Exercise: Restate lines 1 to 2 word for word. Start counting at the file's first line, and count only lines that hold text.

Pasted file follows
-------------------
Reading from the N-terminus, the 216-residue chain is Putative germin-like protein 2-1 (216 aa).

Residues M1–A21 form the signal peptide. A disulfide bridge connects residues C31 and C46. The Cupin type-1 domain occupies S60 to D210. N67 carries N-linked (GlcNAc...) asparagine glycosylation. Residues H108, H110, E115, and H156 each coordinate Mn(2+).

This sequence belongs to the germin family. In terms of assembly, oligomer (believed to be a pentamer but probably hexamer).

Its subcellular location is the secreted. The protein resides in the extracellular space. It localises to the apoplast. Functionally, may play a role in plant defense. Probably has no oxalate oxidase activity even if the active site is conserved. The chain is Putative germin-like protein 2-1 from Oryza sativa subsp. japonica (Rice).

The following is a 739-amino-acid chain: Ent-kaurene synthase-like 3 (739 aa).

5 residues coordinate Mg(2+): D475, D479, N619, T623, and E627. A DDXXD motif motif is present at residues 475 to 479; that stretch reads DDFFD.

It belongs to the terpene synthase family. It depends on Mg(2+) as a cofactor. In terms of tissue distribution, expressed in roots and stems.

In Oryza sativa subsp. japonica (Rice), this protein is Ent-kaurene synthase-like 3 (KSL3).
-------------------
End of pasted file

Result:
Reading from the N-terminus, the 216-residue chain is Putative germin-like protein 2-1 (216 aa).

Residues M1–A21 form the signal peptide. A disulfide bridge connects residues C31 and C46. The Cupin type-1 domain occupies S60 to D210. N67 carries N-linked (GlcNAc...) asparagine glycosylation. Residues H108, H110, E115, and H156 each coordinate Mn(2+).